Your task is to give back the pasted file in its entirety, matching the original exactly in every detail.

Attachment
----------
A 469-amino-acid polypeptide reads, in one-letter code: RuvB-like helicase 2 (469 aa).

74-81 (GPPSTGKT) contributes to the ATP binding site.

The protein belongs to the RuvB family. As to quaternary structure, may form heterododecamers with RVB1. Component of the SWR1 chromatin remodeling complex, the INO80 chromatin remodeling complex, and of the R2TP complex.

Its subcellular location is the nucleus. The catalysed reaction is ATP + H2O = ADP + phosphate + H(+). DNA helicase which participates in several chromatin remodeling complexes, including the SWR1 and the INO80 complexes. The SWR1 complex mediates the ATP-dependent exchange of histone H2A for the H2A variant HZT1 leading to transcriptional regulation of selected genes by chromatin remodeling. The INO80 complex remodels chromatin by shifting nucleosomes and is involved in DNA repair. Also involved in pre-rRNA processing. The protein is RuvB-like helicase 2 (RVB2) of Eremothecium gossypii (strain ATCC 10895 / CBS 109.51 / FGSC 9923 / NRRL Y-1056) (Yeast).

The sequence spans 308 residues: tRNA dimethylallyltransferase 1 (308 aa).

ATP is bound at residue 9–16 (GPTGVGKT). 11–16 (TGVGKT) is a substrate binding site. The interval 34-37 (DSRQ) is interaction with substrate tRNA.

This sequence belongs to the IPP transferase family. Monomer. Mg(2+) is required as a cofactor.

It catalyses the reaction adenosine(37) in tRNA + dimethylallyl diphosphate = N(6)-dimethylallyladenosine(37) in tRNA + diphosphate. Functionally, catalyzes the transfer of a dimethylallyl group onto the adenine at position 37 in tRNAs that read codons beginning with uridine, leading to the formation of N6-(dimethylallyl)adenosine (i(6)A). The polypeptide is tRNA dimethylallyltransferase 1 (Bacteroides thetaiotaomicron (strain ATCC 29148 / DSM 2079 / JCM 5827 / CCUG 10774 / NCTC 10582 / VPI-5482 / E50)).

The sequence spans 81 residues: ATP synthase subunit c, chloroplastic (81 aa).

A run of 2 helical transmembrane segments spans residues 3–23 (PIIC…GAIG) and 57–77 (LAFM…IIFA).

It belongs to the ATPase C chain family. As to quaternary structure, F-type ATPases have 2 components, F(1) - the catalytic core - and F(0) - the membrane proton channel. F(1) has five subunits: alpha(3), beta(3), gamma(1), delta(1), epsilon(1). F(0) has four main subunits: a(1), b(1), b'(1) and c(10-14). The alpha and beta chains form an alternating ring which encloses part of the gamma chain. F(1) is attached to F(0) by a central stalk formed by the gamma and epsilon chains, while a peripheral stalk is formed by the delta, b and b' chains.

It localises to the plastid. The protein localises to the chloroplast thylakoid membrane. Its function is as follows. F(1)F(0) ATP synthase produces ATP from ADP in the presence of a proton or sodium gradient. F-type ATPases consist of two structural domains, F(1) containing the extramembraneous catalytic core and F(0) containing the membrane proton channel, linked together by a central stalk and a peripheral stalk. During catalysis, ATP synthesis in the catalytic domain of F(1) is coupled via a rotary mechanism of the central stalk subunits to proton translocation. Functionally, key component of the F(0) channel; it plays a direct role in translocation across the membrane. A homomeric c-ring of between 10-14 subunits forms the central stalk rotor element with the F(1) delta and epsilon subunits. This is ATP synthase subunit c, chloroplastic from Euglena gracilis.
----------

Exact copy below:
A 469-amino-acid polypeptide reads, in one-letter code: RuvB-like helicase 2 (469 aa).

74-81 (GPPSTGKT) contributes to the ATP binding site.

The protein belongs to the RuvB family. As to quaternary structure, may form heterododecamers with RVB1. Component of the SWR1 chromatin remodeling complex, the INO80 chromatin remodeling complex, and of the R2TP complex.

Its subcellular location is the nucleus. The catalysed reaction is ATP + H2O = ADP + phosphate + H(+). DNA helicase which participates in several chromatin remodeling complexes, including the SWR1 and the INO80 complexes. The SWR1 complex mediates the ATP-dependent exchange of histone H2A for the H2A variant HZT1 leading to transcriptional regulation of selected genes by chromatin remodeling. The INO80 complex remodels chromatin by shifting nucleosomes and is involved in DNA repair. Also involved in pre-rRNA processing. The protein is RuvB-like helicase 2 (RVB2) of Eremothecium gossypii (strain ATCC 10895 / CBS 109.51 / FGSC 9923 / NRRL Y-1056) (Yeast).

The sequence spans 308 residues: tRNA dimethylallyltransferase 1 (308 aa).

ATP is bound at residue 9–16 (GPTGVGKT). 11–16 (TGVGKT) is a substrate binding site. The interval 34-37 (DSRQ) is interaction with substrate tRNA.

This sequence belongs to the IPP transferase family. Monomer. Mg(2+) is required as a cofactor.

It catalyses the reaction adenosine(37) in tRNA + dimethylallyl diphosphate = N(6)-dimethylallyladenosine(37) in tRNA + diphosphate. Functionally, catalyzes the transfer of a dimethylallyl group onto the adenine at position 37 in tRNAs that read codons beginning with uridine, leading to the formation of N6-(dimethylallyl)adenosine (i(6)A). The polypeptide is tRNA dimethylallyltransferase 1 (Bacteroides thetaiotaomicron (strain ATCC 29148 / DSM 2079 / JCM 5827 / CCUG 10774 / NCTC 10582 / VPI-5482 / E50)).

The sequence spans 81 residues: ATP synthase subunit c, chloroplastic (81 aa).

A run of 2 helical transmembrane segments spans residues 3–23 (PIIC…GAIG) and 57–77 (LAFM…IIFA).

It belongs to the ATPase C chain family. As to quaternary structure, F-type ATPases have 2 components, F(1) - the catalytic core - and F(0) - the membrane proton channel. F(1) has five subunits: alpha(3), beta(3), gamma(1), delta(1), epsilon(1). F(0) has four main subunits: a(1), b(1), b'(1) and c(10-14). The alpha and beta chains form an alternating ring which encloses part of the gamma chain. F(1) is attached to F(0) by a central stalk formed by the gamma and epsilon chains, while a peripheral stalk is formed by the delta, b and b' chains.

It localises to the plastid. The protein localises to the chloroplast thylakoid membrane. Its function is as follows. F(1)F(0) ATP synthase produces ATP from ADP in the presence of a proton or sodium gradient. F-type ATPases consist of two structural domains, F(1) containing the extramembraneous catalytic core and F(0) containing the membrane proton channel, linked together by a central stalk and a peripheral stalk. During catalysis, ATP synthesis in the catalytic domain of F(1) is coupled via a rotary mechanism of the central stalk subunits to proton translocation. Functionally, key component of the F(0) channel; it plays a direct role in translocation across the membrane. A homomeric c-ring of between 10-14 subunits forms the central stalk rotor element with the F(1) delta and epsilon subunits. This is ATP synthase subunit c, chloroplastic from Euglena gracilis.